03 May CMF support local school

CMF has agreed to sponsor copies of the latest Barney and Echo book for a local Black Country school, supporting the work of The Police Community Clubs of Great Britain in local communities.

The Club’s work supports initiatives that help young people to reach their full potential and become responsible citizens, aimed at providing a safer, more educated life for the most disadvantaged children and young people in our communities.

This includes projects aimed at:

  • Promoting responsible citizenship values;
  • Reducing vulnerability to involvement in, or becoming a victim of, crime and anti-social behaviour;
  • Increase confidence to help children & young people to achieve their full potential;
  • Increase sporting and other healthy activity participation levels.

The latest book, called Sparky’s Big Idea, deals with the issue of sustainability and the environment and as the project explains:

“Protecting our planet and teaching children the importance of the environment and sustainability is not only part of the curriculum, but of great social significance as we strive to handover a healthier planet to our future generations. Sparky’s Big Idea from the Police Community Clubs of Great Britain deals with the issues of recycling, sustainability and the importance of looking after the environment.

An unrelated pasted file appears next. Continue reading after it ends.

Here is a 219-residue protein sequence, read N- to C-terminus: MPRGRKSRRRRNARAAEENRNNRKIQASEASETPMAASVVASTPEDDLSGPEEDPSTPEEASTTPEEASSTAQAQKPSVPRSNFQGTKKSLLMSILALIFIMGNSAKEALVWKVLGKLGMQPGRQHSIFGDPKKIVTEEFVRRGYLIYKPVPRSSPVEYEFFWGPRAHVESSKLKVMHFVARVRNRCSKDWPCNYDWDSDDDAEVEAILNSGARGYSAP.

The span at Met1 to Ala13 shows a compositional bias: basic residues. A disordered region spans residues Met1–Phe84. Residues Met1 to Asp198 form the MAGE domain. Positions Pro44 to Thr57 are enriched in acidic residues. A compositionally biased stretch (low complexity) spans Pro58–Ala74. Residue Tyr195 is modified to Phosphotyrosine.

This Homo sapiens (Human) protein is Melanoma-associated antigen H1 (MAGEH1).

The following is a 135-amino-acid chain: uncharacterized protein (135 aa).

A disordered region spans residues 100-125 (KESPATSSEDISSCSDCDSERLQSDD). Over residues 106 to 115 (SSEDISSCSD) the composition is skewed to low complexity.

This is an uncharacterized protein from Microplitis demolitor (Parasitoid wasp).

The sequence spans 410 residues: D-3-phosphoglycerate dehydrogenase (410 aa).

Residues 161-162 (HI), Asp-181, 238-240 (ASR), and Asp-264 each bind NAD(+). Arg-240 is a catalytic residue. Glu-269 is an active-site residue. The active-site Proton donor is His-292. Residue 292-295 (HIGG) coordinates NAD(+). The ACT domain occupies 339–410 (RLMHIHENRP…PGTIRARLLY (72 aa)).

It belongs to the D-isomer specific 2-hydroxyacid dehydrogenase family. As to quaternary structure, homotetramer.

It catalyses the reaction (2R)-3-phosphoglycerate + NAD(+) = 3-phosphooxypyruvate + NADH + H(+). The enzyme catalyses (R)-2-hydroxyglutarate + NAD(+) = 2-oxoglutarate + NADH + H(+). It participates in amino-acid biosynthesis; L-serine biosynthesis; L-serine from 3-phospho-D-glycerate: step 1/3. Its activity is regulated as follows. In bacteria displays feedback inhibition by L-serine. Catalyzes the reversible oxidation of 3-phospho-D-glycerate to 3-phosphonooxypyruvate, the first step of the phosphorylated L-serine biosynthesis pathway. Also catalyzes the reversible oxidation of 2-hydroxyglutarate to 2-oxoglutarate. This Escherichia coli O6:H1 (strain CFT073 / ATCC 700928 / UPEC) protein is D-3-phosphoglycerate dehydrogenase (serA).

“Sparky Fox tries to tell everyone to recycle and save energy but nobody will listen until the Treetop Council announce that they will need to cut down an area of forest to supply wood for the winter, this includes cutting down the tree where Echo Squirrel lives.  It’s time for change and with Sparky’s help, Echo starts an Eco Club.

“The book is punctuated by activities that develop the learning objectives for the children, so Sparky’s Big Idea is a fun and interactive support to children’s citizenship education in primary schools.”


As Pam Murrell FICME, CMF CEO describes, “As a business located within a local community, like all businesses, and with a keen  interest in recycling (after all foundries have been recycling metal forever, not to mention foundry sand and indeed its skilled people) we were pleased to offer contribution to this project by providing a set of books for a class in a school in our local area.  Some of these children may go on to work in our foundries or in the wider metals sector and the subject of this book in particular is very apt.”

Abigail Southall
Abigail Southall